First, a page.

ASK THEM. If you honestly look around and can’t see anything that needs to be done, ask the family how you can help. Maybe it’s making photo boards for the service, maybe it’s returning phone calls, maybe it’s taking the kids to school, or the dog to the groomers, or the recycling to the recycling center. Whatever it is… let them know you are willing to help them in any way.

Be the caring friend you have already proven you are by trying to do the “right” thing. You will say things you might wish you didn’t say, you may feel awkward and out of place, you may have no idea how to respond to such sadness… But just being there for your friend makes a world of difference. I promise.

About Kari

Just mom and wife obsessed with all things natural living.
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8 Responses to What not to say & How to Help

  1. niceysmiles says:

    I get goosebumps everytime I read this blog…

  2. Thank you for all of this info & advice!

  3. jamie331988 says:

    Thanks for posting this. When my son died earlier this year, I had lots of friends ask me what they could do. I couldn’t think of anything at the time to tell them. I just couldn’t think period. This would have been great to have them read. Thanks

  4. Kelsey B says:

    Thank you for this…thank you so much. My niece died last night. She was 2 months old. I will do anything for my sister and brother-in-law, but I know there really is nothing I can do to make this better. I know I can only be there for them, which I absolutely will, I just wish I could do more. The sections about What Not To Say is one I will be sharing. I get so made when people say “Everything happens for a reason” or it was “God’s plan.” So thanks for acknowledging that. You guys will be in my thoughts and prayers. Glad I found your blog.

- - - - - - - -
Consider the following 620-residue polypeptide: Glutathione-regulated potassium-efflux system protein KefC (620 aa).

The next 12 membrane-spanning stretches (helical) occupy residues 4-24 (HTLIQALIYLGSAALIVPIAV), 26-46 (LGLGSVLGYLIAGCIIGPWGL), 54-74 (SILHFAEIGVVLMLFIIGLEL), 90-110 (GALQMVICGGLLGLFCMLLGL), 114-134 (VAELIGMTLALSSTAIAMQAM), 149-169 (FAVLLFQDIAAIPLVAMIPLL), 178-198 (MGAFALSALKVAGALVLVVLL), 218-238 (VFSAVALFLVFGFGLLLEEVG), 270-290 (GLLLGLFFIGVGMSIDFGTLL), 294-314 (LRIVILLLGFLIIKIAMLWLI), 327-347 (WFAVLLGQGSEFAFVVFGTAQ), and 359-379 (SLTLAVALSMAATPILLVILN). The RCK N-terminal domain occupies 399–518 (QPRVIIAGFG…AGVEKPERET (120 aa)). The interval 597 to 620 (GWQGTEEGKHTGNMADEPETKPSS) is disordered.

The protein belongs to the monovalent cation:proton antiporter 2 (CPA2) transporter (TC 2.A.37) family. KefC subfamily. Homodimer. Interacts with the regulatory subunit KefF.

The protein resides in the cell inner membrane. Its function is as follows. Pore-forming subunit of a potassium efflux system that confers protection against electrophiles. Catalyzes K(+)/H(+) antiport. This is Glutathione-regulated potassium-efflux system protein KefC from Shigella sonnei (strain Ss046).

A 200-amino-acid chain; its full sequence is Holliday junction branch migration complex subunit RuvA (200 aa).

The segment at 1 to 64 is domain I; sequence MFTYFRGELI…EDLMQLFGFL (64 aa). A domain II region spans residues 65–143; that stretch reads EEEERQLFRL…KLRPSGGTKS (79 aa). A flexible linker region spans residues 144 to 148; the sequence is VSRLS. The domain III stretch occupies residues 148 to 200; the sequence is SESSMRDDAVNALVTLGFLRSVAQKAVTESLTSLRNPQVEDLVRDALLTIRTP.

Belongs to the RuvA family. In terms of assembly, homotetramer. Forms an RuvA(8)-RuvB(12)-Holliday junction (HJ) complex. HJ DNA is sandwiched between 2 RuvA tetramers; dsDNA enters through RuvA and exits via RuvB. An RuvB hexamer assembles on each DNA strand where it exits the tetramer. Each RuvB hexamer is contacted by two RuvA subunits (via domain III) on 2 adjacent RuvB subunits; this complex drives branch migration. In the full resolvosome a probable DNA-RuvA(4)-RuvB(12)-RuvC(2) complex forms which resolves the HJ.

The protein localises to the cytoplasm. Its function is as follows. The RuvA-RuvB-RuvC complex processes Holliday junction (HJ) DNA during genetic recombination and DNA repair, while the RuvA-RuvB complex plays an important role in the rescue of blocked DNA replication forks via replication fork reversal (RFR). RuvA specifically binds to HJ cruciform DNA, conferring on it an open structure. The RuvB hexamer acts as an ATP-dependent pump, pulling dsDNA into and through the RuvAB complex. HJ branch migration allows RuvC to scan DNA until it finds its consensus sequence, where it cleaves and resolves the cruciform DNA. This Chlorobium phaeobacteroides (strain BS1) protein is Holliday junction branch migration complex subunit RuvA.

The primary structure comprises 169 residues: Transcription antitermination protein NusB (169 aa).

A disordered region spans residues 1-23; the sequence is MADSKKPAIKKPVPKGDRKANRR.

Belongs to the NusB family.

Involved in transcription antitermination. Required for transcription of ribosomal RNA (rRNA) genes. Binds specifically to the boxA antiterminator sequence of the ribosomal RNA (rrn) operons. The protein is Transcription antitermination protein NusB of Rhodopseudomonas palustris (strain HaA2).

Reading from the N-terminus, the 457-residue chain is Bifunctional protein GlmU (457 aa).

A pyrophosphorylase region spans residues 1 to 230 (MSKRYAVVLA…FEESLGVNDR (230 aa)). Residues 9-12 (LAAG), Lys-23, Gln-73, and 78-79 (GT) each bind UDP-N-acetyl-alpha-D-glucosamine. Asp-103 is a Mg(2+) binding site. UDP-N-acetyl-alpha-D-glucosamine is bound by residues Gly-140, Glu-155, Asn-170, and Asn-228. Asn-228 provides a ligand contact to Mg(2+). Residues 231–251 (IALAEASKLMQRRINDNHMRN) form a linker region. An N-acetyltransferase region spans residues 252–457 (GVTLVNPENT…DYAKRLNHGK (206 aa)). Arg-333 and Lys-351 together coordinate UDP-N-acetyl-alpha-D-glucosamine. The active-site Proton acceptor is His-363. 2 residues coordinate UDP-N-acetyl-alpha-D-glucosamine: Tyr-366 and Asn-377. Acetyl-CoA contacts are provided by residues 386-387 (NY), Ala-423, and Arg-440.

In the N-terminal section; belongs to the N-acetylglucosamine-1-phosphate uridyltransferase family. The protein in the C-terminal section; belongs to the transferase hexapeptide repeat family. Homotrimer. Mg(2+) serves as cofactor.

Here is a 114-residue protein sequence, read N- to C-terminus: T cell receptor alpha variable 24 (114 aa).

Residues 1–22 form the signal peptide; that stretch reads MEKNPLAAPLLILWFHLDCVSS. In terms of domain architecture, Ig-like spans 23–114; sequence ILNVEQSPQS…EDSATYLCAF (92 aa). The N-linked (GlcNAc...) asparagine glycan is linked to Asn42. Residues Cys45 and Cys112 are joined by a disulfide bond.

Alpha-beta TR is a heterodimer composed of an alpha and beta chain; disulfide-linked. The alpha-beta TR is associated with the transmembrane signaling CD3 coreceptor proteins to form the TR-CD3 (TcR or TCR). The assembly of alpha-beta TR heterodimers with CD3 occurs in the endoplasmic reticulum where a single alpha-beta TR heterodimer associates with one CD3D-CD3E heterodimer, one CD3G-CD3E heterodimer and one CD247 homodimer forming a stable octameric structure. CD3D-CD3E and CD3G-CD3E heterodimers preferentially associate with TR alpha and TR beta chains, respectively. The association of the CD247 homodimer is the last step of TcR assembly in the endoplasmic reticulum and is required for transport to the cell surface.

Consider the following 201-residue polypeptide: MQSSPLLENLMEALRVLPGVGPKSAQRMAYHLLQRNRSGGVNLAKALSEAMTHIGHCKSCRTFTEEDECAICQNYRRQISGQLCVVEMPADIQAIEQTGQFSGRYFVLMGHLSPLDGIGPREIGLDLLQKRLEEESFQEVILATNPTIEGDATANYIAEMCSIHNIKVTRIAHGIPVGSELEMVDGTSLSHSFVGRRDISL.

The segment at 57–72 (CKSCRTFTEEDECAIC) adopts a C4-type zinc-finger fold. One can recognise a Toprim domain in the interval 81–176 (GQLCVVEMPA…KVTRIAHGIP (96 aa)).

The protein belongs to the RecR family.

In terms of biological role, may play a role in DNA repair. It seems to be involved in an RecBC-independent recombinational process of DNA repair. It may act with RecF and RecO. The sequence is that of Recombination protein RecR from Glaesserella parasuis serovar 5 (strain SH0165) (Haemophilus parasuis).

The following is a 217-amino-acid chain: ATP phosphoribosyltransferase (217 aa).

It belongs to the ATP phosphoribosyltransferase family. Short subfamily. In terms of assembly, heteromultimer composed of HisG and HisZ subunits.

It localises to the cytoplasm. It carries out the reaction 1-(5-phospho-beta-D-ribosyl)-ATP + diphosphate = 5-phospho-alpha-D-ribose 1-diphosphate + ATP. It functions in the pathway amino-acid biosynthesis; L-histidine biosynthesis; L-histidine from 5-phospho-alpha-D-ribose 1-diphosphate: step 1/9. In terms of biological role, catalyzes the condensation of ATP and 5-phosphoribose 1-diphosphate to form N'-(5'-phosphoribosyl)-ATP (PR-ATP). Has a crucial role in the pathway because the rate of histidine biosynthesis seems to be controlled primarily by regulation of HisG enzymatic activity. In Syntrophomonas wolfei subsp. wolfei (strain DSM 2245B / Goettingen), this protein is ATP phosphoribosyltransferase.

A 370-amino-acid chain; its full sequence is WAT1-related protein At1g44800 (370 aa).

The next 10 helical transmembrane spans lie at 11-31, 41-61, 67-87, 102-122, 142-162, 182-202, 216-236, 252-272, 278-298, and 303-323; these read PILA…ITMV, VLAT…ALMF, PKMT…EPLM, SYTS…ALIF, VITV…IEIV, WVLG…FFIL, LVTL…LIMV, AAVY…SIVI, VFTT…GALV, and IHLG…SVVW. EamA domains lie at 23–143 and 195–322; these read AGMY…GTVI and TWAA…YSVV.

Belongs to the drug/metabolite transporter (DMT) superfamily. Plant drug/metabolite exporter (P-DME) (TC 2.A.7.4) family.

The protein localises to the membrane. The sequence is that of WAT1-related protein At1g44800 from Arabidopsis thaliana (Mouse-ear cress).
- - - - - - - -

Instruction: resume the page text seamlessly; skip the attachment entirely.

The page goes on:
5. Cecilia says:

    This was great to read and to know. I must say I’m amazed, and not in a good way, people would dare tell someone it “was God’s will” or “they will get over it” My mom told me that my Great-Grandmother lost two children and she told her once that you learn to survive but you never “get over” the loss of your child.
    God bless all the sweet angels

  6. J. Palmer says:

    Each time that I hear about another mom who has lost an infant weather after it was born or before it digs deep into my heart and sadens me to see another mother suffer the same pain as I have already been working thru. I myself carried a child for six n half months attaching my entire self being to her more than ever as she was to be my first child ever and a special child at that to become a millennium baby. However, at 6n 1/2 months and after creating that special parent child bond Katrinia lost her heart beat forcing me to have to go thru emergency DNC to have her removed and protect my own health, while tearing my heart out with hers. I will never forget my reaction sitting on that OB table just those quick subtle minutes and the screams that left with her that very day as tears pour from my eyes. The loss of a child is one that never goes away or leaves your side. It is one that ones involved must find their own RIGHT closer for to bring peace to their mind. It’s been 11 years for me now and every year I am still celebrating what I can just to never let her go as if she was still right here.

  7. Katie Wilson says:

    this is all so amazingly true…….
    great job laying it all out there. we too had no idea what we needed at them time. I think this would of helped us alot. we wanted to have constant company at first and unfortunately everyone thought the best thing was to give us space….they couldnt of been so wrong. thanks for posting this!

  8. Kelsie says:

    I have never suffered this loss, but when I miscarried, it seemed like people had no idea what to say, even family avoided me in hopes of not making things worse. I really could have used the company and someone to talk to, but I was left feeling even more lonely and isolated. I understand that people don’t know what to do in a situation like this. Thank you for the helpful tips and all of the amazing work you do!